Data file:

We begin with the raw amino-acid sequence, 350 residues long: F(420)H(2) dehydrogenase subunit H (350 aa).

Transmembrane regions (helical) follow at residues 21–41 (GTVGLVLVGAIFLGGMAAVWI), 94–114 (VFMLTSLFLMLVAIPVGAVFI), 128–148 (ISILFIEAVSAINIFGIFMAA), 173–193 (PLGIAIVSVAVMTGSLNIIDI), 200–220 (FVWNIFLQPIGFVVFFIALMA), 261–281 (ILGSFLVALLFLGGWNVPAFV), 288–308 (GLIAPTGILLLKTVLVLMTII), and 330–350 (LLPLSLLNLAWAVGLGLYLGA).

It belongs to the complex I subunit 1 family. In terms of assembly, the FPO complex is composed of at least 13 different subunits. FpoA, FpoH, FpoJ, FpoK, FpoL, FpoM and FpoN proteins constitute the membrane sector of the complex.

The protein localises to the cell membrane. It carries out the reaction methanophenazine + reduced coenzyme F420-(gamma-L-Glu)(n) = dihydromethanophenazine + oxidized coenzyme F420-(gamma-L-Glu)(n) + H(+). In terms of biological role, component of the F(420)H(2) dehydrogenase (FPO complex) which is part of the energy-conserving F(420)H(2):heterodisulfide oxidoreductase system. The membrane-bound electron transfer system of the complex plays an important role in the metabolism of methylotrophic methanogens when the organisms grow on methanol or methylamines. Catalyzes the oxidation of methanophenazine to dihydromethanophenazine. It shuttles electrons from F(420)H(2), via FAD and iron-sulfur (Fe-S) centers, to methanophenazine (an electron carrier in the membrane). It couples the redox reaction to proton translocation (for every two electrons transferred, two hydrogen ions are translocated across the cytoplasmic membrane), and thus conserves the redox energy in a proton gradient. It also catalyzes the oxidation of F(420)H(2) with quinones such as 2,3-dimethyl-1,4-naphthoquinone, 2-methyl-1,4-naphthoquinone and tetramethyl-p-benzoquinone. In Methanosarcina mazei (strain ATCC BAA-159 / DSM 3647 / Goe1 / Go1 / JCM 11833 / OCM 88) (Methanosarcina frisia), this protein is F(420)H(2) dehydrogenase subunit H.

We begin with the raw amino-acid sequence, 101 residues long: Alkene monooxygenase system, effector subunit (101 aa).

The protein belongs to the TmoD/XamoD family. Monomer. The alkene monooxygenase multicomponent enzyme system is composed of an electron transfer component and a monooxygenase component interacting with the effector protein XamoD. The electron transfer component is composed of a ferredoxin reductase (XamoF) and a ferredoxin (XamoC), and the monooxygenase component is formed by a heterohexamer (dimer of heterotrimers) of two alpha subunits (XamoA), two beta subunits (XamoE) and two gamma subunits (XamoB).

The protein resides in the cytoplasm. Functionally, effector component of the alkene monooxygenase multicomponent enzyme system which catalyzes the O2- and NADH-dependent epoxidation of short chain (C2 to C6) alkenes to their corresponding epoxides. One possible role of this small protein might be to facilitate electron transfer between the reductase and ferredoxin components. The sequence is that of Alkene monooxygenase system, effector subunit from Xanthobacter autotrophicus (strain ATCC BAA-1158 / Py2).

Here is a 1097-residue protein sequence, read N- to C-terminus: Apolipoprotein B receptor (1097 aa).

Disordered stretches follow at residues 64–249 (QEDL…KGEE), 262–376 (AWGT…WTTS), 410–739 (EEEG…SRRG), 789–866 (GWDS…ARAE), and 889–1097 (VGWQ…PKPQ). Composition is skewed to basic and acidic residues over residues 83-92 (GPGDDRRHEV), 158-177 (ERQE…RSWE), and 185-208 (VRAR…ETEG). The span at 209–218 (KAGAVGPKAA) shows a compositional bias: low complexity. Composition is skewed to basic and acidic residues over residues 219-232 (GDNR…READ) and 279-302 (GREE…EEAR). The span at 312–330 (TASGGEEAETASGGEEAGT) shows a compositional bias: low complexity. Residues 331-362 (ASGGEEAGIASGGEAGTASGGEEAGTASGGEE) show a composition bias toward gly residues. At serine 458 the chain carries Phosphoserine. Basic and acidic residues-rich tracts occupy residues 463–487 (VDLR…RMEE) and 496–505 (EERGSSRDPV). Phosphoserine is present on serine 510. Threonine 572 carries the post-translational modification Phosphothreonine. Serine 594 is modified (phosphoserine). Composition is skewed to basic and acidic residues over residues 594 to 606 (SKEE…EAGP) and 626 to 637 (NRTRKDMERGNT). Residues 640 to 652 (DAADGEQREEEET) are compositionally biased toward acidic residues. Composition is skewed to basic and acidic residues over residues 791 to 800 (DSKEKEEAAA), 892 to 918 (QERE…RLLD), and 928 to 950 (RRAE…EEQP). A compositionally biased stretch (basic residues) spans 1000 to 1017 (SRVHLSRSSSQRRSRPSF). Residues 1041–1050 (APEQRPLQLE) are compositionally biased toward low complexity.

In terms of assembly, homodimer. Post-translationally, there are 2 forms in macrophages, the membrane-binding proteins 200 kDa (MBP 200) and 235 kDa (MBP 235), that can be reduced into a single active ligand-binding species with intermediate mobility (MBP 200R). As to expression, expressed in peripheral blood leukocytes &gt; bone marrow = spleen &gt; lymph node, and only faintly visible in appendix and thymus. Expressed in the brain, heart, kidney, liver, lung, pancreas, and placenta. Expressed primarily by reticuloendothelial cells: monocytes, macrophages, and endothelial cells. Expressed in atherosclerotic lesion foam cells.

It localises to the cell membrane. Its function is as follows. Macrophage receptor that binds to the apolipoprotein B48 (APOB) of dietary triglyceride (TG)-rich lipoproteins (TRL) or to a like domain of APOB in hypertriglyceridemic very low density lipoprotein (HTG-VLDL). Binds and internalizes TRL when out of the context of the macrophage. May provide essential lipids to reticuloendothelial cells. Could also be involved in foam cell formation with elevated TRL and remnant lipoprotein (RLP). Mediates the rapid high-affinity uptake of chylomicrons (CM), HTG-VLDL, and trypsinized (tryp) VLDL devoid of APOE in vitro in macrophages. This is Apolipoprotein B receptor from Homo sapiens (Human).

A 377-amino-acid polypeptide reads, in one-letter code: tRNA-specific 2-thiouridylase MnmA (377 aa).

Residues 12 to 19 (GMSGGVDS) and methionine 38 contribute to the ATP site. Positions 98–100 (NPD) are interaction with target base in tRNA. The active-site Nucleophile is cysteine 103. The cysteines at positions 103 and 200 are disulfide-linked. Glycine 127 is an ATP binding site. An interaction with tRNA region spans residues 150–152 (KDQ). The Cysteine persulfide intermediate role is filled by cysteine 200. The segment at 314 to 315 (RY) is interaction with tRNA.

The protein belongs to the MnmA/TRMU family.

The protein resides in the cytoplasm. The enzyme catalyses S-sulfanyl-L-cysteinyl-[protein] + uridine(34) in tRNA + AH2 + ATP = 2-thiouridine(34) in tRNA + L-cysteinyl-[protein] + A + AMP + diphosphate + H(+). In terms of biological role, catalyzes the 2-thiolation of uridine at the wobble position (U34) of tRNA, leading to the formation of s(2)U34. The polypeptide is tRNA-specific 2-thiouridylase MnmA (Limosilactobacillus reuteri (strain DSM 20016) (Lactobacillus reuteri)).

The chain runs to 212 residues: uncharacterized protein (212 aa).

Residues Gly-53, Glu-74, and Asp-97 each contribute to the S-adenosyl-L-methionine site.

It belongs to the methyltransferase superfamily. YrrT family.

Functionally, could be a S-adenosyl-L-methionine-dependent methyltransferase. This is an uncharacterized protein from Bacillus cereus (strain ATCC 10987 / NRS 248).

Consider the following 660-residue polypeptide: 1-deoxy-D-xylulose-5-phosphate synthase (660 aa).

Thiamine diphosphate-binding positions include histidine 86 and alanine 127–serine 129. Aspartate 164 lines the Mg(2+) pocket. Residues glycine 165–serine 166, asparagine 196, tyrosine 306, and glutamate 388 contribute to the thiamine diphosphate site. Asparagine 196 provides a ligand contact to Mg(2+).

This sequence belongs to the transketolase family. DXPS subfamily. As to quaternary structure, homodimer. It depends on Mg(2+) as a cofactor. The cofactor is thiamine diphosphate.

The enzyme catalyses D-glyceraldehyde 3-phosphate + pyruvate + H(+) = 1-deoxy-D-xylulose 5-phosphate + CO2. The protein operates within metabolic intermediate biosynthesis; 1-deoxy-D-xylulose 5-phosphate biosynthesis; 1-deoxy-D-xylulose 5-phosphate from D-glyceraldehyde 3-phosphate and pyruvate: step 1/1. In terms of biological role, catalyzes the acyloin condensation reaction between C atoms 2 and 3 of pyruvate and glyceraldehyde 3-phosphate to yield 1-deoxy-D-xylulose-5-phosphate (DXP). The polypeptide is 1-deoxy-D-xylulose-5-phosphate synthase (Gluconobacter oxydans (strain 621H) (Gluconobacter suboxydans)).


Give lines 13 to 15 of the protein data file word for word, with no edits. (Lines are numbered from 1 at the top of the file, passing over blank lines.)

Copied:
Residues 12 to 19 (GMSGGVDS) and methionine 38 contribute to the ATP site. Positions 98–100 (NPD) are interaction with target base in tRNA. The active-site Nucleophile is cysteine 103. The cysteines at positions 103 and 200 are disulfide-linked. Glycine 127 is an ATP binding site. An interaction with tRNA region spans residues 150–152 (KDQ). The Cysteine persulfide intermediate role is filled by cysteine 200. The segment at 314 to 315 (RY) is interaction with tRNA.

The protein belongs to the MnmA/TRMU family.

The protein resides in the cytoplasm. The enzyme catalyses S-sulfanyl-L-cysteinyl-[protein] + uridine(34) in tRNA + AH2 + ATP = 2-thiouridine(34) in tRNA + L-cysteinyl-[protein] + A + AMP + diphosphate + H(+). In terms of biological role, catalyzes the 2-thiolation of uridine at the wobble position (U34) of tRNA, leading to the formation of s(2)U34. The polypeptide is tRNA-specific 2-thiouridylase MnmA (Limosilactobacillus reuteri (strain DSM 20016) (Lactobacillus reuteri)).